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Keywords:

  • Blood coagulation disorders/complications;
  • dental care;
  • haemophilia;
  • haemostatics/therapeutic use;
  • von Willebrand disease

Abstract

  1. Top of page
  2. Abstract
  3. Background and Aim
  4. Treatment Considerations
  5. Treatments and Procedures
  6. Conclusions
  7. Acknowledgements
  8. Treatment Management Recommendations
  9. References

Avoidance of dental care and neglect of oral health may occur in patients with inherited bleeding disorders because of concerns about perioperative and postoperative bleeding, but this is likely to result in the need for crisis care, and more complex and high-risk procedures. Most routine dental care in this special needs group can be safely managed in the general dental setting following consultation with the patient’s haematologist and adherence to simple protocols. Many of the current protocols for dental treatment of patients with inherited bleeding disorders were devised many years ago and now need revision. There is increasing evidence that the amount of factor cover previously recommended for dental procedures can now be safely reduced or may no longer be required in many cases. There is still a need for close cooperation and discussion between the patient’s haematologist and dental surgeon before any invasive treatment is performed. A group of hospital based dentists from centres where patients with inherited bleeding disorders are treated met and, after discussions, a management protocol for dental treatment was formulated.


Abbreviations and acronyms:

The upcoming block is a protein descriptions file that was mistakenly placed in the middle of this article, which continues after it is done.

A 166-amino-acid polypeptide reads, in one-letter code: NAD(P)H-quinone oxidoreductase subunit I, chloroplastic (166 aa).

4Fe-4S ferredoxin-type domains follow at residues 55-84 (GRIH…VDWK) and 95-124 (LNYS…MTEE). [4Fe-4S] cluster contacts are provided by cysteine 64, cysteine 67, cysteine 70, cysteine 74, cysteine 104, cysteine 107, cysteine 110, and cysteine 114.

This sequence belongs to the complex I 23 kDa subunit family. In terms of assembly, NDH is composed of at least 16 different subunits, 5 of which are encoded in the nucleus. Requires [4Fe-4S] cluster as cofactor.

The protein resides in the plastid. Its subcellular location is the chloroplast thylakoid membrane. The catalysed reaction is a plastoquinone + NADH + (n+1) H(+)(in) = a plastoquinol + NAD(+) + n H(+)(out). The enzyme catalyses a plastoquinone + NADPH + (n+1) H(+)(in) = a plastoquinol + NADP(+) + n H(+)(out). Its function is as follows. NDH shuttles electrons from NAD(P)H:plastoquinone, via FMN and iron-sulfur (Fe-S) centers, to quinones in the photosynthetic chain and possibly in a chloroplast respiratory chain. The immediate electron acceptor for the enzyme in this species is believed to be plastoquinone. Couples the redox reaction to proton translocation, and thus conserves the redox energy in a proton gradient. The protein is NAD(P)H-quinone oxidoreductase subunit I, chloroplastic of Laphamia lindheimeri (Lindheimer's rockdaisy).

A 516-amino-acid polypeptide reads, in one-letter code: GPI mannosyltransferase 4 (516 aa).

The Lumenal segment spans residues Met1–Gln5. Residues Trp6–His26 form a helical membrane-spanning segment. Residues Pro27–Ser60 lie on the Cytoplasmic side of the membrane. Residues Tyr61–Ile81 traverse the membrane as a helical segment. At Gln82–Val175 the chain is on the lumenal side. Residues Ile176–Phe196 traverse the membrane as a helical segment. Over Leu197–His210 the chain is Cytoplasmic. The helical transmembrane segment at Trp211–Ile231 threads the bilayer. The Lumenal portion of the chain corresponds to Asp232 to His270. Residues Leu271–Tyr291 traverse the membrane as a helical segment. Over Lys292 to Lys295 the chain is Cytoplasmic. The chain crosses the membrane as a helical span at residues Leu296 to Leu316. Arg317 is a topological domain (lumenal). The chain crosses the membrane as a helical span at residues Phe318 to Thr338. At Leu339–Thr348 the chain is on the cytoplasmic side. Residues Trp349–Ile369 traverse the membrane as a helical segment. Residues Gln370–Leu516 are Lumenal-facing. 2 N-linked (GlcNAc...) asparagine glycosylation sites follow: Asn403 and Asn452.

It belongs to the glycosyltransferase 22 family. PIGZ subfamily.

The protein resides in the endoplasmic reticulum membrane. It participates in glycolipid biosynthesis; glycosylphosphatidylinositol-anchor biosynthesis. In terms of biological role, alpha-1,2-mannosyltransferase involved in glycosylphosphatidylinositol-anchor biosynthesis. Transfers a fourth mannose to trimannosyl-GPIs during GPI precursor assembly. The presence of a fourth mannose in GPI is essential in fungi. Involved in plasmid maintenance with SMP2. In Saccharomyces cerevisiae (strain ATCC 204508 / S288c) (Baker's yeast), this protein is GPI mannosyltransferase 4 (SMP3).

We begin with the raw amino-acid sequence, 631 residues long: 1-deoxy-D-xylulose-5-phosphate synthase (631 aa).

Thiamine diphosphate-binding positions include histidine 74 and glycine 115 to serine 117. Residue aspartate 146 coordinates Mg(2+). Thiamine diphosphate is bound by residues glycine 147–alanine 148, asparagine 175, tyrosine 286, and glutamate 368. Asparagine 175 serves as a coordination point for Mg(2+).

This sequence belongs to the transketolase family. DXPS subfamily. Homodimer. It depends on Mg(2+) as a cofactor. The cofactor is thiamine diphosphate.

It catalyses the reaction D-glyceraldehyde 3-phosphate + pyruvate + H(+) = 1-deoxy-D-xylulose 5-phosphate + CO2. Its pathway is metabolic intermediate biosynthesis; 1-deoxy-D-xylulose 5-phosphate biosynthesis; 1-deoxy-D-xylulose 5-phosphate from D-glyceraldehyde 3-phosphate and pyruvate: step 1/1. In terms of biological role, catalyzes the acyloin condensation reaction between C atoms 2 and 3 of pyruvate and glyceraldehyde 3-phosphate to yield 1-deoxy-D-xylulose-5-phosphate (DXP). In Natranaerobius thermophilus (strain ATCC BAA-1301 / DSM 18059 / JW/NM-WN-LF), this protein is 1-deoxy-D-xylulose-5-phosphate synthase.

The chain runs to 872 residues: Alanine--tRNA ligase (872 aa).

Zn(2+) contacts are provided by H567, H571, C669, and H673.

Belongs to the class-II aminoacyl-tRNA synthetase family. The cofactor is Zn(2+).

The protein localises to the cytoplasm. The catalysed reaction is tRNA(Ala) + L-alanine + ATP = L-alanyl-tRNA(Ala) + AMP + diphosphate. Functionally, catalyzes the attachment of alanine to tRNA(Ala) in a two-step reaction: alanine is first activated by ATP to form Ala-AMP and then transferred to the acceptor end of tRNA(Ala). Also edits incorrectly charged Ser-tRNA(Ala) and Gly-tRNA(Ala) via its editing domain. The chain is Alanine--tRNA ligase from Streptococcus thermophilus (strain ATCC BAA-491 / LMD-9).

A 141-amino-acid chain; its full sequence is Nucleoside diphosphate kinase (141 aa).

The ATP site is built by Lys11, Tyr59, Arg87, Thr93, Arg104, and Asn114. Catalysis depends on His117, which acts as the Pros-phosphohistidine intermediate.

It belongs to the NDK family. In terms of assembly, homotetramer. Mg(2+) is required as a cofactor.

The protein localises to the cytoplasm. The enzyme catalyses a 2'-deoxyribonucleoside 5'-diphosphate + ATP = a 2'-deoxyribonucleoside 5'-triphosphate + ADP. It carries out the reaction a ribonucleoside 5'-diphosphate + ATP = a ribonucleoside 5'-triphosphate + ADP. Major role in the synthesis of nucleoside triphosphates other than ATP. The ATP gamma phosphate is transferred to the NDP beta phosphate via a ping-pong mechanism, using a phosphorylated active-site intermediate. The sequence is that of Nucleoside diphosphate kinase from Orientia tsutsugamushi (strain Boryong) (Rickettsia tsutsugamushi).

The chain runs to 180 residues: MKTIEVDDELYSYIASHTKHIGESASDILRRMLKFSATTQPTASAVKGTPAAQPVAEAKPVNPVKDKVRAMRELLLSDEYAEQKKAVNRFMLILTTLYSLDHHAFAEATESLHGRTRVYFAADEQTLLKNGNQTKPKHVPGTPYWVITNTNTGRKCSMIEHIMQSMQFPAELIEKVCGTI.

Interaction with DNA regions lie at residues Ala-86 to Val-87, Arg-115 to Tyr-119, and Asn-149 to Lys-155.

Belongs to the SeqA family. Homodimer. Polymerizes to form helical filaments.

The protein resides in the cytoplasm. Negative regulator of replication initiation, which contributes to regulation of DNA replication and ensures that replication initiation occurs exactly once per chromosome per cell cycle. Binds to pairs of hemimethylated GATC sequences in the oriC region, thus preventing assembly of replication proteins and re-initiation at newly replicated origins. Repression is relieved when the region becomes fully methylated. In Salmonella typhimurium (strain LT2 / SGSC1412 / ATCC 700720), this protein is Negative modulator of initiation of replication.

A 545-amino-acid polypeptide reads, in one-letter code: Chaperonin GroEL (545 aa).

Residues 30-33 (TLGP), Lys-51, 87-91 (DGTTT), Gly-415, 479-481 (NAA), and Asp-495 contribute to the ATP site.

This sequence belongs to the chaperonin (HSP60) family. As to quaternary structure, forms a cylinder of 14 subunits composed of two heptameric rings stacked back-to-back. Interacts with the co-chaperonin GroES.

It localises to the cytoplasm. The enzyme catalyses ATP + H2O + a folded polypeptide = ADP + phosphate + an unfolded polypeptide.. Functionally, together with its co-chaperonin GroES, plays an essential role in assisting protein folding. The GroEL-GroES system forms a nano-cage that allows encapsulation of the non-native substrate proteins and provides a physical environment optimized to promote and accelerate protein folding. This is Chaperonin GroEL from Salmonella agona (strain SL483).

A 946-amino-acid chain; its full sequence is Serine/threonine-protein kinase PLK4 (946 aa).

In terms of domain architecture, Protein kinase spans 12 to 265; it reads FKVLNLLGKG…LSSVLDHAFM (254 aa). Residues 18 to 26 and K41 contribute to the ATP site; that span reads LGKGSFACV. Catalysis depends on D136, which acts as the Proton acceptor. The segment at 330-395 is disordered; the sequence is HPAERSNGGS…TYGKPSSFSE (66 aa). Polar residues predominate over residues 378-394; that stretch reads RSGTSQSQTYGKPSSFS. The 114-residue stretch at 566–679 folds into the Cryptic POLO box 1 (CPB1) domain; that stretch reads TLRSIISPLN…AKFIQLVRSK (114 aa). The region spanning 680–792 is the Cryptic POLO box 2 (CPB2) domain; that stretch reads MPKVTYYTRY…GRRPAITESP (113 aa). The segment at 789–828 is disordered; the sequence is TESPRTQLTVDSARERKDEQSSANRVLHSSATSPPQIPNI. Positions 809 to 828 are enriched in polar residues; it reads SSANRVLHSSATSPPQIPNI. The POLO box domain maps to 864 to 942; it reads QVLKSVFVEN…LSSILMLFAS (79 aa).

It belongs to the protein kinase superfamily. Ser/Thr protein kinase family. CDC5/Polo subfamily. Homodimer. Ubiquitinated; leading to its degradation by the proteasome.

HDS

hospital dental service

HTC

haemophilia treatment centre

NSAIDS

Non-steroidal anti-inflammatory drugs

Background and Aim

  1. Top of page
  2. Abstract
  3. Background and Aim
  4. Treatment Considerations
  5. Treatments and Procedures
  6. Conclusions
  7. Acknowledgements
  8. Treatment Management Recommendations
  9. References

Dental treatment protocols for the management of patients with inherited bleeding disorders vary between Australian states and territories (Table 1).1,2 Many of these protocols are based on the Stubbs and Lloyd article published in 2001,3 and recommendations by the Australian Health Minister Advisory Council FVIII and FIX guidelines 2006,4 but vary in their complexity and content. This consensus statement was developed in order to provide up-to-date advice regarding the bleeding risk and the possible need for systemic haemostatic support (e.g. replacement factor concentrates, desmopressin, etc.) during the dental treatment of patients with inherited bleeding disorders. It does not provide detailed protocols for dental procedures for these patients.

Table 1.   Common inherited bleeding disorders1,2
 Factor affectedBleeding severity and factor levels
  1. VWF:Ag = von Willebrand factor antigen.

Haemophilia A1Factor VIII levels decreasedSevere: <1 IU/dL Moderate: 1–5 IU/dL Mild : >5–<40 IU/dL
Haemophilia B1Factor IX levels decreasedSevere: <1 IU/dL Moderate: 1–5 IU/dL Mild : >5–<40 IU/dL